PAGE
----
# Gravitation – Complete Guide For Class 11 Physics Chapter 8

Welcome to iPrep, your Learning Super App. Our learning resources for Chapter 7, “Gravitation,” in Class 11 Physics are meticulously designed to ensure students gain a comprehensive understanding of this essential topic. These resources include detailed notes on the universal law of gravitation, Kepler’s laws of planetary motion, and the mathematical derivations of gravitational forces. They also cover important concepts such as gravitational potential energy, orbital velocity, and the behavior of satellites. Additionally, practical examples, diagrams, and solved problems are provided to enhance conceptual clarity and ensure students are well-prepared for exams and real-world applications of gravitation.

## What is Gravitation?

The concept of “Gravitation” in Class 11 Physics delves into the foundational principles of science by exploring the methods and standards used to quantify and describe physical phenomena. This chapter introduces students to the universal law of gravitation, explaining how every mass in the universe exerts an attractive force on others. Students are guided through Kepler’s laws, which describe planetary motion, and are taught how to calculate gravitational force, potential energy, and escape velocity. Furthermore, the chapter emphasizes the role of gravitational constants and their experimental determination. Through these concepts, students develop a deep understanding of the forces that govern planetary systems and everyday gravitational interactions.

**Newton**, building upon this understanding, proposed that a net force must be acting on the Moon to prevent it from moving in a straight line. He identified this force as the gravitational attraction exerted by the Earth on the Moon.

In this chapter, we will explore:

- The law of universal gravitation.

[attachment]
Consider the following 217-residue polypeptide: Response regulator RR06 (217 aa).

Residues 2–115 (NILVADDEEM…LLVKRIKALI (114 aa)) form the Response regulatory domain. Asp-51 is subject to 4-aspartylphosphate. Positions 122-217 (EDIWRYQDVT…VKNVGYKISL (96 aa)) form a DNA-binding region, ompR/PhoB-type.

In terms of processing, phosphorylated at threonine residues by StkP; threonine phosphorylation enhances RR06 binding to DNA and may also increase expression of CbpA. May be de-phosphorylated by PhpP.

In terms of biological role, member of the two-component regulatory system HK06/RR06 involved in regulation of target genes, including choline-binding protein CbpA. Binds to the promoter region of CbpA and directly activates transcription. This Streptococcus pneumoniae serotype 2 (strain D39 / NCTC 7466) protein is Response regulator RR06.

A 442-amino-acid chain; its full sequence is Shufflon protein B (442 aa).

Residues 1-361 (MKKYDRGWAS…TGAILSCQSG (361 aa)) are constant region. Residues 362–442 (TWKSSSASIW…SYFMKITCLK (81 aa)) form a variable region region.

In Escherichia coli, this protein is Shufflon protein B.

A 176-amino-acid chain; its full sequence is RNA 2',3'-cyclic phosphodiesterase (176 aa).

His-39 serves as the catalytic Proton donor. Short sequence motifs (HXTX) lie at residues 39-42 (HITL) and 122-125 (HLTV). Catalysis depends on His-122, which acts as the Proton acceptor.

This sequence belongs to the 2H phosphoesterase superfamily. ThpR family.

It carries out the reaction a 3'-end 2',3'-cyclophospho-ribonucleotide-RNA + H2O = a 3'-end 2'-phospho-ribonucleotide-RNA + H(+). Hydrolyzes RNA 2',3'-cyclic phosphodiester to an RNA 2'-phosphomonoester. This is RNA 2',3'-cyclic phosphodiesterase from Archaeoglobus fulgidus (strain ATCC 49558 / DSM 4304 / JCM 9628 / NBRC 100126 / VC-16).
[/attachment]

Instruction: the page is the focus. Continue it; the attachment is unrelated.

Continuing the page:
- The laws of planetary motion as formulated by
**Johannes Kepler**. - Gravitational potential energy and the motion of planets and satellites.

**Kepler’s Laws of Planetary Motion**

**1. Kepler’s First Law – Law of Orbits**

All planets move in elliptical orbits with the Sun at one of the two foci.

Orbit Characteristics | Description |

Major Axis | Longest diameter of the ellipse |

Minor Axis | Shorter diameter of the ellipse |

Focus | The point where the Sun is located |

**2. Kepler’s Second Law – Law of Areas**

The line joining a planet to the Sun sweeps out equal areas in equal intervals of time.

**Areal velocity**: The rate at which area is swept by a planet is constant.- The linear speed of a planet is greater when it is closer to the Sun and slower when farther away.

Kepler’s second law is derived from the law of conservation of angular momentum.

**3. Kepler’s Third Law – Law of Periods**

The square of the time period of revolution of a planet around the Sun is directly proportional to the cube of the semi-major axis of the planet’s orbit.

T2∝r3

Where:

- T = Time period of the planet
- r = Semi-major axis of the orbit

**Universal Law of Gravitation**

Newton’s law of gravitation states that any two bodies in the universe attract each other with a force directly proportional to the product of their masses and inversely proportional to the square of the distance between them.

F∝m1m2/r2

F=G(m1m2/r2)

Where:

- F = Gravitational force between two masses
- G = Universal gravitational constant
- m1,m2 = Masses of the two bodies
- r = Distance between the two bodies

**Universal Gravitational Constant (G) **

- The universal gravitational constant is equal to the force of attraction acting between two bodies of unit masses at unit distance apart from each other.

The value of G was experimentally determined by **Henry Cavendish** in 1798. The accepted value is:

- A and B are two small lead spheres each of mass m attached with a bar of length l.
- S1 and S2, two big, heavy spheres each having mass M are kept on either side of A and B.
- The bigger spheres attract the smaller spheres with equal forces but in opposite directions. As a result, a gravitational torque acts on the bar.
- Let θ be the angle by which the bar is rotated by the gravitational torque. The restoring torque tends to bring back the bar to its initial position.